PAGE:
Although computer memory long ago moved to silicon chips, memory is still occasionally called "core". This is most obvious in the naming of the core dump, which refers to the contents of memory recorded at the time of a program error.

The earliest work on core memory was carried out by the Shanghai-born American physicists, An Wang and Way-Dong Woo, who created the pulse transfer controlling device in 1949. The name referred to the way that the magnetic field of the cores could be used to control the switching of current in electro-mechanical systems. Wang and Woo were working at Harvard University's Computation Laboratory at the time, but unlike MIT, Harvard was not interested in promoting inventions created in their labs. Instead Wang was able to patent the system on his own while Woo took ill.

Jay Forrester's group, working on the Whirlwind project at MIT, became aware of this work. This machine required a fast memory system for realtime flight simulator use. At first, Williams tubes (more accurately, Williams-Kilburn tubes) — a storage system based on cathode ray tubes — were used, but these devices were always temperamental and unreliable.

Two key inventions led to the development of magnetic core memory in 1951, which enabled the development of computers as we know them. The first, An Wang's, was the write-after-read cycle, which solved the puzzle of how to use a storage medium in which the act of reading was also an act of erasure. The second, Jay Forrester's, was the coincident-current system, which enabled a small number of wires to control a large number of cores (see Description section below for details).

Forrester's coincident-current system required one of the wires to be run at 45 degrees to the cores, which proved impossible to wire by machine, so that core arrays had to be assembled by workers with fine motor control under microscopes. Initially, garment workers were used.

It was during the early 50s that Seeburg developed the use of this coincident current ferrite core memory storage in the 'Tormat' memory of its new range of jukeboxes, starting with the V200 released in 1955. Development work was completed in 1953.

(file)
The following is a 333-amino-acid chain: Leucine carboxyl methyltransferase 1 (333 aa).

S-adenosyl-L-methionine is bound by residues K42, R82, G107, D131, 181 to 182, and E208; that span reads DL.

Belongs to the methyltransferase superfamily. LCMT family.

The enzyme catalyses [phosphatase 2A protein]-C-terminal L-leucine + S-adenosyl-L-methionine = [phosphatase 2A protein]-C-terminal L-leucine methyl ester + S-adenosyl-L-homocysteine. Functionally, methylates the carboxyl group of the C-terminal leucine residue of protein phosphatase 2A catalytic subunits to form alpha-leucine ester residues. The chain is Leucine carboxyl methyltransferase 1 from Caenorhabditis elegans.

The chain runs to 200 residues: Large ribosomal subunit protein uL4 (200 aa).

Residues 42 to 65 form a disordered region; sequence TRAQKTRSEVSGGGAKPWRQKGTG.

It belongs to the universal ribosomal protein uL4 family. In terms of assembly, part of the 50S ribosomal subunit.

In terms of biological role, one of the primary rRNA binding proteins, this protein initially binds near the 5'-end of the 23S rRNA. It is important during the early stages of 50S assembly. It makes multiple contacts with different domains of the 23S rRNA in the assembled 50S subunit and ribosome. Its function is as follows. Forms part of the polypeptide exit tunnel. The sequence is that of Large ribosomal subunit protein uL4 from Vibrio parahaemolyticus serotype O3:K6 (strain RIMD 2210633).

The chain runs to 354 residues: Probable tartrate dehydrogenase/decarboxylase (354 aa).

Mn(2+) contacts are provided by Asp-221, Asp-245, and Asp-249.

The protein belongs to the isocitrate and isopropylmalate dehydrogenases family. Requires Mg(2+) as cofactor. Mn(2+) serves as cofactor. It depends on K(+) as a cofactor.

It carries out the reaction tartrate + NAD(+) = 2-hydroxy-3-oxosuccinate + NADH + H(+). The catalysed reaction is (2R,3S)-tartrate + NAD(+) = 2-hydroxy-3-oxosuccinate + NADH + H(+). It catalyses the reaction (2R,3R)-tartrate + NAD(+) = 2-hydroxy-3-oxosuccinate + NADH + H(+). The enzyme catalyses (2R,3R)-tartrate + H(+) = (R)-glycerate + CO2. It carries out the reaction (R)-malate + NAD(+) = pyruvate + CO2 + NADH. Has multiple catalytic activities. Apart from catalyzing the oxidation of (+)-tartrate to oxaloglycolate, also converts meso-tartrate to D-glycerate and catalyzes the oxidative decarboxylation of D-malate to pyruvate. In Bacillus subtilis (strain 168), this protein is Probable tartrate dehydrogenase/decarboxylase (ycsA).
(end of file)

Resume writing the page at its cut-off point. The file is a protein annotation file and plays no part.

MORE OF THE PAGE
By the late 1950s industrial plants had been set up in the Far East to build core. Inside, hundreds of workers strung cores for low pay. This lowered the cost of core to the point where it became largely universal as main memory by the early 1960s, replacing both the low-cost and low-performance drum memory as well as the high-cost and high-performance systems using vacuum tubes, later transistors, as memory. Certain manufacturers also employed Scandinavian seamstresses who had been laid off due to mechanization of the textile industry.

The cost of core memory declined sharply over the lifetime of the technology: costs began at roughly US$1.00 per bit and eventually approached roughly US$0.01 per bit. Core was in turn replaced by integrated silicon RAM chips in the 1970s.

Dr. Wang's patent was not granted until 1955, and by that time core was already in use. This started a long series of lawsuits, which eventually ended when IBM paid Wang several million dollars to buy the patent outright. Wang used the funds to greatly increase the size of Wang Laboratories which he co-founded with Dr. Ge-Yao Chu, a school mate from China.

Core memory was part of a family of related technologies, now largely forgotten, which exploited the magnetic properties of materials to perform switching and amplification. By the 1950s vacuum-tube electronics was well-developed and very sophisticated, but tubes had a limited lifetime, used a lot of power, and their operating characteristics changed in value over their life. Magnetic devices had many of the virtues of the transistor and solid-state devices that would replace them, and saw considerable use in military applications. A notable example was the portable (truck-based) MOBIDIC computer developed by Sylvania for the United States Army Signal Corps in the late Fifties. Core memory was non-volatile: the contents of memory were not lost if the power supply was interrupted or the software crashed.